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Old 06-23-2017, 12:03 PM
 
Location: STL area
980 posts, read 488,990 times
Reputation: 2170

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We absolutely love our pugs. We have 3 boys and the 2 pugs were here first. They love everyone. Although ours are officially elderly (16.5 years) and do absolutely nothing anymore but lay around. They were fine to housetrain although age has changed that. No harder than our Collie and she's smart as heck. As they age, we have had to deal with eye issues. They get dry and need drops 2x a day. They also lost eyesight slowly as they aged and neither can see well now so I really have to take care that they stay away from stairs. That also can't be outside in the heat longer than it takes to go to the bathroom. They love to lay outside on pretty days though. They do shed, a lot. And they snore. They need their face folds cleaned regularly but are otherwise low maintenance. They require little exercise but love to play.

I'm sure they are ok at home for those hours, but I'd consider 2. They will have each other then. Or get someone who can visit midway through the day. When we both worked, I came home for lunch to let them out and hang out for a bit.
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Old 06-25-2017, 10:44 PM
 
Location: West Virginia
12,387 posts, read 31,343,833 times
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Cant get a Doggie sitter... Pugs Can be litter box trained. There were several in Elderly Apt Complex I use to live in ALL were litter box trained In the Cool of the evening & early morns their owners would sit outside with them.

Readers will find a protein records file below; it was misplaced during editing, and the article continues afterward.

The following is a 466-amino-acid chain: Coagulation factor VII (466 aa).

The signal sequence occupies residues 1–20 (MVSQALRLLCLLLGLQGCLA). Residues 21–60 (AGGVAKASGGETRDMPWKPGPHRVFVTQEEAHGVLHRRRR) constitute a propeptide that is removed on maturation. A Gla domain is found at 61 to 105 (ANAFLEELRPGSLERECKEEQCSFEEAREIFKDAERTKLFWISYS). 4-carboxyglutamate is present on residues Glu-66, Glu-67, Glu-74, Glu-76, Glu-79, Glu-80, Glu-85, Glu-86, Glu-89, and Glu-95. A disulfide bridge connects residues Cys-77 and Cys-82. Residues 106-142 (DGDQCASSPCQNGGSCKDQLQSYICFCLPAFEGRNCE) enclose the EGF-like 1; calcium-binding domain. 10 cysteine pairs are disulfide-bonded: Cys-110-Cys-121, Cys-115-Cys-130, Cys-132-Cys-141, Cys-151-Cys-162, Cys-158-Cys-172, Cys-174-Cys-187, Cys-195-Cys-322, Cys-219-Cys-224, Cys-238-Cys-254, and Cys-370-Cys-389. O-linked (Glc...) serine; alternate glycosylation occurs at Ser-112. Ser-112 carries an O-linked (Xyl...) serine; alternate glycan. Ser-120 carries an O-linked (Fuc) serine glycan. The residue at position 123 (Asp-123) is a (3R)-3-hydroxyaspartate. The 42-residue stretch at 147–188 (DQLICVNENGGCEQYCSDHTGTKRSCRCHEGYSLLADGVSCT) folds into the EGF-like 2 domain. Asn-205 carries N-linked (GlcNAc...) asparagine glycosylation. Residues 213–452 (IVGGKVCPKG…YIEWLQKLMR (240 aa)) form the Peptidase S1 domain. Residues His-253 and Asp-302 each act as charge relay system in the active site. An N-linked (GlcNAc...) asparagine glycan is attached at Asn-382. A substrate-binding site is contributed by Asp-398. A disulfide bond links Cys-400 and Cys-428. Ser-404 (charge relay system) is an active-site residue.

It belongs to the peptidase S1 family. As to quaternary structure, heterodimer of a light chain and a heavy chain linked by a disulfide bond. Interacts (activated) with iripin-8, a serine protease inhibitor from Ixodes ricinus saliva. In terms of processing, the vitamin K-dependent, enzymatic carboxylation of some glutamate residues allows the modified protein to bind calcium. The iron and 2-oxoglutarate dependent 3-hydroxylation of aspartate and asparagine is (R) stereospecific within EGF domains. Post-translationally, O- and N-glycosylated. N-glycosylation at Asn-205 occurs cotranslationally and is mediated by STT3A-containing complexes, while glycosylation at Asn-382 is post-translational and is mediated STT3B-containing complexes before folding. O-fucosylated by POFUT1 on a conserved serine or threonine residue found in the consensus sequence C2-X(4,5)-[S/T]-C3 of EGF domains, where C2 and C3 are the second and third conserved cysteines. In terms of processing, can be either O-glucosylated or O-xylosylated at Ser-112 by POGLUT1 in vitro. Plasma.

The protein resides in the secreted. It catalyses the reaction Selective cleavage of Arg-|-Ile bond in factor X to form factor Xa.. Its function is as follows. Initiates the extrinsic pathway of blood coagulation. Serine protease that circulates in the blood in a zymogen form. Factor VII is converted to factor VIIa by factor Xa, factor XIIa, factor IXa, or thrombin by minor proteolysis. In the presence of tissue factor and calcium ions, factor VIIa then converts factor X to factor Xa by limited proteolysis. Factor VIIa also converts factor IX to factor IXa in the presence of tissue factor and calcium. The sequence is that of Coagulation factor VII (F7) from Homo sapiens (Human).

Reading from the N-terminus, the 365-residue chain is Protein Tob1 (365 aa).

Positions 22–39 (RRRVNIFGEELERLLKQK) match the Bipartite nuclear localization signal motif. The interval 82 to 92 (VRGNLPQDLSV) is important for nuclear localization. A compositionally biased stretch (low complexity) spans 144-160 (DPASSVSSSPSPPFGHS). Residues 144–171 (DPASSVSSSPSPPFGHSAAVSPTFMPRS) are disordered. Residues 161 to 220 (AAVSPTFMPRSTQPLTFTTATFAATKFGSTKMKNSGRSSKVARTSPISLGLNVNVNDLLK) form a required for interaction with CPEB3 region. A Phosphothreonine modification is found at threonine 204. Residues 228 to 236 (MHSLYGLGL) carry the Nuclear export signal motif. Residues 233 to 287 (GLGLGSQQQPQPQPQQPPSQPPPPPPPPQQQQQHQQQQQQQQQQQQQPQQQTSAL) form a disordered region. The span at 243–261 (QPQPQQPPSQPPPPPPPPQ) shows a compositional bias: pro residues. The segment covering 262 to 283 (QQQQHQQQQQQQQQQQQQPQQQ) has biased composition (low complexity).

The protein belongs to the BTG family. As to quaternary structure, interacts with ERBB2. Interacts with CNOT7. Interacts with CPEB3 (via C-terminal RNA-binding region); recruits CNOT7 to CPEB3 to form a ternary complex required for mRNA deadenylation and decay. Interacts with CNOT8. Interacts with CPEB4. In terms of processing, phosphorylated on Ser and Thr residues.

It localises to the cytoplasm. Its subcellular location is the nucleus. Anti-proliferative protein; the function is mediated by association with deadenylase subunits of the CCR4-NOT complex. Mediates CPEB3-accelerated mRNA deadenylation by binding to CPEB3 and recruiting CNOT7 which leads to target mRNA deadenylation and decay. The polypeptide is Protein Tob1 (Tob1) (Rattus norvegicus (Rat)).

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Old 06-29-2017, 12:59 AM
 
Location: Northeastern U.S.
1,465 posts, read 886,564 times
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Are Pugs' eyes so fragile that they can easily suffer damage from playing with other dogs or walking in brambles/burrs/thorns? That's one thing I'd worry about if I were contemplating getting a Pug. The ones I've met have good personalities; and some are quite energetic and playful.
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Old 06-29-2017, 07:58 AM
 
13,675 posts, read 13,485,460 times
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Quote:
Originally Posted by Regina14 View Post
Are Pugs' eyes so fragile that they can easily suffer damage from playing with other dogs or walking in brambles/burrs/thorns? That's one thing I'd worry about if I were contemplating getting a Pug. The ones I've met have good personalities; and some are quite energetic and playful.